Trip #3 We warmed up the camper well before leaving home and set the thermostat at 20c as we were told and left it there the entire trip. I had also added a ¾ inch solid foam board under the mattress, the insulation board has plastic on one side and a reflective silver on the other which I faced up under the hyper-vent material. I also added this to the bottom of all our closets and side storage. Outside I added reflective bubble wrap to the insides of all the access doors except the vented ones. I used a body shop style 2 sided tape to hold and this is working well. Well that old furnace worked and it was a comfortable 20c every time we walked into the camper, Charlotte loved this. This trip, admittedly the temperature only dropped to minus 15c at night and near freezing during the day, very minimal moisture on the windows with only the factory screens for cover. So keeping the temperature consistent and warm appeared to have worked to control the moisture. One big problem it drained the batteries constantly running so out came the generator. We were the only ones camping in the park so that was not an issue this trip. However I do not want to depend on a generator running for long periods in any campground or even boon docking areas, we are there for the quiet of nature. I had brought my portable 100 watt solar panel but the days were short and not always sunny, so that and the rooftop did not keep up. Not all was lost we had a great time away from it all.
Notes to ourselves
1-Although the basement and tanks in our Northern Lite are heated we do not use the fresh water tank or the trailer water system at all. We take our water in containers and use windshield washer antifreeze to flush the toilet. Got to rough it a little, however by running the furnace constantly our floor was nice and warm, not something you find in many campers in winter.
2-The extra solid insulation under the bed and in the closets worked. It helped keep the cold out a lot better and helped maintain the temperature. Money well spent, do not leave home without this.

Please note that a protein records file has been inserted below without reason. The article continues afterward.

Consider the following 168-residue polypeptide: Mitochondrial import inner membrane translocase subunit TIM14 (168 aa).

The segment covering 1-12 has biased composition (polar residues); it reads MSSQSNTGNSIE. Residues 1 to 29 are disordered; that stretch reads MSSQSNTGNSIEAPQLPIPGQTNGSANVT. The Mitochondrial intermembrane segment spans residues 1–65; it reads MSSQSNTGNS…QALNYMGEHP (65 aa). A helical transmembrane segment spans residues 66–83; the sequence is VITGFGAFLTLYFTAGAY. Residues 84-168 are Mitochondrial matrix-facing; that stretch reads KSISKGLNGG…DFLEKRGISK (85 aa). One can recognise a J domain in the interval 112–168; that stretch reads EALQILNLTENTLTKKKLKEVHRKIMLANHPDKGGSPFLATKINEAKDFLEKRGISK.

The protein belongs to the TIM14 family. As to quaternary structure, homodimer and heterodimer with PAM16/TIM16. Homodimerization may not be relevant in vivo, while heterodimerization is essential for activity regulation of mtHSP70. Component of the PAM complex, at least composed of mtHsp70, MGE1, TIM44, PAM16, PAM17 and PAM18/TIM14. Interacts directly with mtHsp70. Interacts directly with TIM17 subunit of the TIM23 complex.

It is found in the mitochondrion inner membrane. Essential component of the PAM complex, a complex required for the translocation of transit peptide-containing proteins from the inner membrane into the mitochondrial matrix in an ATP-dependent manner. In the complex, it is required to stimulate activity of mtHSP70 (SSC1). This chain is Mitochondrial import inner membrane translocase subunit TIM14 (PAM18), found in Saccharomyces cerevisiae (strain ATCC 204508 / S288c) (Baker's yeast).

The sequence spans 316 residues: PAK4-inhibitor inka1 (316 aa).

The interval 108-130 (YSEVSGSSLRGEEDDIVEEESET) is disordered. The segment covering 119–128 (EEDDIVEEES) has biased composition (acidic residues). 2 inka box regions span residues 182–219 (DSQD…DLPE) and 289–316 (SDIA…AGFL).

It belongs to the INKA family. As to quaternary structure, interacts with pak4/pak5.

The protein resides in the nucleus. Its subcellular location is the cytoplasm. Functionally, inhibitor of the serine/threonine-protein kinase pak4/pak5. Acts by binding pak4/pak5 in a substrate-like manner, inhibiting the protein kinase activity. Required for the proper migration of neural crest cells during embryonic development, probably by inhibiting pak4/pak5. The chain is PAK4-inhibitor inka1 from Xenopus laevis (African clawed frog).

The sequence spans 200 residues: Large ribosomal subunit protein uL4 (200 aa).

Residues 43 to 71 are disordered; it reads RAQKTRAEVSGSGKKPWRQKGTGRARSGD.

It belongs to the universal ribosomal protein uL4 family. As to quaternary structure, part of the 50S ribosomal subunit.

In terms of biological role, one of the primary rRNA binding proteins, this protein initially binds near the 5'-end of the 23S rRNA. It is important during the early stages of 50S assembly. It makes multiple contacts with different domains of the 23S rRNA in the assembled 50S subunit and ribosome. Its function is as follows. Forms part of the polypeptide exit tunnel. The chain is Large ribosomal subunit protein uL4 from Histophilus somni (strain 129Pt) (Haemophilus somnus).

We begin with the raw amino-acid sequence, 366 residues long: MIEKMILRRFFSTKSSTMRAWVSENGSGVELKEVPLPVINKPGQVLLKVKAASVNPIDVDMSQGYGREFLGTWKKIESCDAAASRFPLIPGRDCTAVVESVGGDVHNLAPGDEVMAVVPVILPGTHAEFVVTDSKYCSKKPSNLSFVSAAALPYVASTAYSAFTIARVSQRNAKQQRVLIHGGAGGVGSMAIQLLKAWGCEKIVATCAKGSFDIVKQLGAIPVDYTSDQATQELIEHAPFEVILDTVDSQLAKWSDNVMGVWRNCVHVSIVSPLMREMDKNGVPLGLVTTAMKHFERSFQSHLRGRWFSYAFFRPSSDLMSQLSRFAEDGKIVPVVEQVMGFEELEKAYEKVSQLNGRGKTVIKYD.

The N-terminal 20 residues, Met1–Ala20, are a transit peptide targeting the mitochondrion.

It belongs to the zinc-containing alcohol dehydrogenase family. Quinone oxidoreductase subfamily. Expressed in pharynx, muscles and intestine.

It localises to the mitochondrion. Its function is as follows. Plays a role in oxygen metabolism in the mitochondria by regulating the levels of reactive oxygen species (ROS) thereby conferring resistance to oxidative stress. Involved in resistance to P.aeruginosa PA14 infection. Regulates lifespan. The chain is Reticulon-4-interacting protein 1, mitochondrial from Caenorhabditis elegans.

3-Our furnace does not give off a lot of moisture. Just keep from changing the temperature, keep it consistent. We did not feel a lot of cold coming off our dual pane windows and the factory covers appeared to work well. Perhaps a big quilted cover over the windows would help…the bubble reflective material not so much. We enjoyed the view and the little sun that came in through the windows.
4- Pack extra windshield antifreeze and RV antifreeze, gas line antifreeze, lock de-icer and extra fuel for the generator. A plus on the NL is the generator compartment is heated so the generator starts first pull…bonus!
The two 6V batteries work great in summer, not enough in winter. We made only four winter trips this year – do I upgrade to Lithium at $1,800 yes $1,800 I am in Canada I know our US neighbours can get this considerably less. I also have to upgrade the charge controller in my 2017 NL for lithium, I understand the new ones come with a different controller now. Option 2 as we move our home with us sightseeing and getting to different ski trails would a DC to DC charger to top up the house batteries do the job. I know everyone is singing the praises of lithium but they as well as my lead acid cart batteries have issues in cold weather so is it worth $2,200 to upgrade. I am cheap and on a retirement salary of nothing. Option 3, just open the border and I will be joining our US neighbours in sunny Arizona problem solved with this cold weather deal. I love winter 30 days is enough after that the novelty wears off.
These are just a few of the winter camping lessons and I’m sure we have a lot more to come. I would appreciate those in the know to email me with their experience and suggestions….keep them nice folks. I will update our progress in dealing with power as that appears to be the big issue now. There is so much spam on these blog sites in comments these days I would appreciate any comments coming to me at firstname.lastname@example.org I am also on Facebook and Instagram. I appreciate the RV and in particular the Facebook groups for information as well. If you like what we are doing please subscribe for automatic updates weekly, it is important to us to keep posting.
PS: I have since ordered a DC to DC charger which is a challenge to install in my 9.6 Northern Lite so will keep you posted once I get it all figured out and how it works. Next week The NOFS of Prince Albert National Park.
PS: I have noticed more people are going full time in their RV’s that live in Canada, we have some very different conditions other than winter to deal with. In a back post I have done a little research on the subject …hope it helps.
Thanks Gerry and Charlotte, hope to “see you down the road”.